$8,123, she could not do the shows or the classes, but she did sell some old prints
that year. AR 62. She did not specify, however, how much money she made from
selling the old prints. She also testified she worked as a dog sitter that same year.
There was not much testimony about what she did in the other years. In
fact, she began to testify she had done little work as a painter since sometime in the
2000s, but the ALJ interrupted her before she could specify when. AR 61 (“I haven’t
done a lot of painting since 2000—”). Ms. Bailey may have worked as a painter
during many of those years, but her earnings also could have come exclusively or
primarily from graphic design.
The ALJ did not discuss this issue. Rather, after talking about Ms. Bailey’s
work in 2009, the ALJ concluded she had worked as a painter long enough to learn
how to do it. AR 45. This conclusion is not supported by the evidence in the record,
which is too vague to support a rational conclusion about the extent of Ms. Bailey’s
work as a painter over the years. To be sure, it was fair to assume that Ms. Bailey’s
earnings in 1995 ($406) and 1996 ($7,461) were from her work as an artist because
she did not indicate she did any other type of work during those years in her work
history questionnaire. AR 195. It was also fair to assume that she did significant
work as a painter in 2009 based on her testimony at the hearing. AR 60–61.
However there is little evidence in the record—save Ms. Bailey’s truncated
statement that she did little work as an artist beginning sometime in the
2000s—about whether her income in the remaining years was from her work as a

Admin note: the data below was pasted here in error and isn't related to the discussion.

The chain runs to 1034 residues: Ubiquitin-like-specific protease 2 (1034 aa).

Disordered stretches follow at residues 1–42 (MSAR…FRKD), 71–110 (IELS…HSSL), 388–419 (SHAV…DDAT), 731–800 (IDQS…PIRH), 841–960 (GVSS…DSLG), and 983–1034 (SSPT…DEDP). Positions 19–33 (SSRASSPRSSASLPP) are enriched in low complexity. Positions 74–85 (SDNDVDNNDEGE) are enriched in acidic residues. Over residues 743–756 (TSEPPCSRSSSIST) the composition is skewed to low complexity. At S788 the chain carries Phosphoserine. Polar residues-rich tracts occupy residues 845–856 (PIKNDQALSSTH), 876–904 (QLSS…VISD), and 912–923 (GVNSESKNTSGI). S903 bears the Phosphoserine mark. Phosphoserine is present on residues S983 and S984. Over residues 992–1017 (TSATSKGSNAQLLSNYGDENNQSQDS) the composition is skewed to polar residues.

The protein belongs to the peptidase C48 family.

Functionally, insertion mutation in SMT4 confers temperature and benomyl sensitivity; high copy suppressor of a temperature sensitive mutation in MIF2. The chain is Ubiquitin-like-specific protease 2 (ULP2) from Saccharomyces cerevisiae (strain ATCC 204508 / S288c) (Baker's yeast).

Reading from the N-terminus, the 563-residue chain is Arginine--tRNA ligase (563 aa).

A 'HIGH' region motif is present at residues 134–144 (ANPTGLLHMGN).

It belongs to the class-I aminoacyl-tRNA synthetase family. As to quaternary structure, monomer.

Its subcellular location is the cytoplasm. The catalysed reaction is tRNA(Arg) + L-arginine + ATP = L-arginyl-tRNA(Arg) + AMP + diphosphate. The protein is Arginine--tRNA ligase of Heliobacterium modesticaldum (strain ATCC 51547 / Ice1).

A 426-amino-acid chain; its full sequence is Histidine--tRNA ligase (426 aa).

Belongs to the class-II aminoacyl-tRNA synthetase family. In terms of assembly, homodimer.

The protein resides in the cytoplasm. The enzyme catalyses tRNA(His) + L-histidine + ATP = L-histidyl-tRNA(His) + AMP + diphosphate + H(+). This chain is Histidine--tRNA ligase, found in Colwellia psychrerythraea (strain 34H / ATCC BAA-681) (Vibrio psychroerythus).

painter, or even whether she worked as a painter at all during many of those years.
See generally AR 51–75.
Moreover, what evidence there is suggests at least some of her work was from
other sources. In her work history questionnaire, Ms. Bailey explained that in 2011
and 2012, she worked at an Garden Show where she “set up a 10x10 booth” and
displayed “paintings, scarves, note cards, greeting cards, and various artist items
for sale.” AR 208. While some of these sales may be related to or part of the
painter job (for example, selling paintings) others clearly are not (for example,
selling scarves). See Dictionary of Occupational Titles, Painter, No. 144.061–010,
1991 WL 647140 (describing painter occupation). And as Ms. Bailey points out, the
record is unclear as to whether she sold her own art or acted as a salesperson for
other people. Additionally, she testified she also worked as a dog sitter in 2012. AR
Putting all this together leads me to this conclusion: there is evidence she